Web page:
Algorithms and Data Structures I
In the summer semester 2016/2017, I teach the English version of the basic course on Algorithms and Data Structures I [NTIN060]. It is primarily intended for students of the English study programs, but everybody is welcome.
The lectures are held on every Thursday from 9:00 in room S3.
Classes (exercises) are on Tuesdays from 15:40 in room S11. They are taught by Petr Kučera. Czech-speaking students can also select any classes of the Czech version of the course, but they are likely to be differences in the order of topics taught.
Syllabus
date | topic |
---|---|
23. 2. | Introductory examples: finding the longest increasing subsequences in different ways. An attempt at defining an algorithm. |
2. 3. | The Random Access Machine as a model of computation. Execution time and space, possible choices of instruction cost (unit cost, logarithmic cost, limited arguments, relative logarithmic cost). Time and space complexity of an algorithm. Programming on RAM and estimating complexity: an example with sorting by selection. Asymptotic notation: O. |
9. 3. | More asymptotic notation: Ω, Θ. Graph algorithms: examples of reduction to graph problems, breadth-first search (BFS). |
16. 3. | Graph algorithms: Connected compoments, relation of BFS to shortest paths, representation of graphs and its effect on the time complexity of BFS. Depth-first search (DFS). The DFS tree and classification of edges (tree, back, forward, cross). Identifying bridges. |
23. 3. | DFS on directed graphs: detection of cycles, topological order and induction based on it. Strongly connected components. |
30. 3. | Shortest paths in graphs with variable edge lengths: triangle inequality for distance, problems with negative cycles, shortest path versus shortest walk. Dijkstra's algorithm and its derivation from BFS with subdivided edges. Implementation with heaps (binary and k-regular). Relaxation principle and proof of Dijkstra's algorithm in general case. Bellman-Ford algorithm. |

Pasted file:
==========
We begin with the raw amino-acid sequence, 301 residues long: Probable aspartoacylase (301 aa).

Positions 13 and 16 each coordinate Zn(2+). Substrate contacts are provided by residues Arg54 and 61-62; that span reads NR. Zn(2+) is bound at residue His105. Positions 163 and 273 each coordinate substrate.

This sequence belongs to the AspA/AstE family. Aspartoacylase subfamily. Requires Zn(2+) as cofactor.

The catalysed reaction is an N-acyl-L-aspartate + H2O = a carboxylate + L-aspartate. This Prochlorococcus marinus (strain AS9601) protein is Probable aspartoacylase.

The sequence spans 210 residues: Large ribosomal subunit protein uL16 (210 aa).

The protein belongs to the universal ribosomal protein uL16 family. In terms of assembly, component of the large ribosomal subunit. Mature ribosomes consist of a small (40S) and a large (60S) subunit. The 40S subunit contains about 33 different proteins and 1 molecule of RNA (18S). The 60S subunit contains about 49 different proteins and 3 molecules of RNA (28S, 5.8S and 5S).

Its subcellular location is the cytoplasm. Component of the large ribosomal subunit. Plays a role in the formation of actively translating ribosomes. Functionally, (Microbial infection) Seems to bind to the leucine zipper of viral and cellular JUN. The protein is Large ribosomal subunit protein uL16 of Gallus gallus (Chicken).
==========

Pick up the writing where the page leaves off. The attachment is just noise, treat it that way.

6. 4. | Minimum spanning trees: Jarník's (a.k.a. Prim's) and Borůvka's algorithm. Proofs via cut lemma. MST is unique and determined by order of edges. Kruskal's algorithm, maintenance of connected components and the Union-Find problem. |
13. 4. | Interfaces of common data structures: array, queue, stack, set, dictionary. Binary search trees and operations on them. Perfectly balanced trees and lower bound on their complexity. |
20. 4. | Height-balanced (AVL) trees: definition, proof of logarithmic height. Balancing AVL trees using rotations. |
27. 4. | Plan: (a,b)-trees: definition, bounds on height. Insertion and deletion based on vertex splits and merges, top-down insertion. Left-leaning red-black (LLRB) trees: definition, isomorphism with (2,4)-trees, insertion. |
Recommended reading
- Dasgupta, Papadimitriou, Vazirani: Algorithms (a beautiful books on algorithms covering the most of our lecture, available online)
- Cormen, Leiserson, Rivest, Stein: Introduction to Algorithms (2nd or later edition), Mc Graw Hill 2001
- Matoušek, Nešetřil: Invitation to Discrete Mathematics, Oxford University Press. (background in combinatorics and graph theory)
- An applet demonstrating search trees
- Robert Sedgewick: Left-Leaning Red-Black Trees
- Other materials in Czech language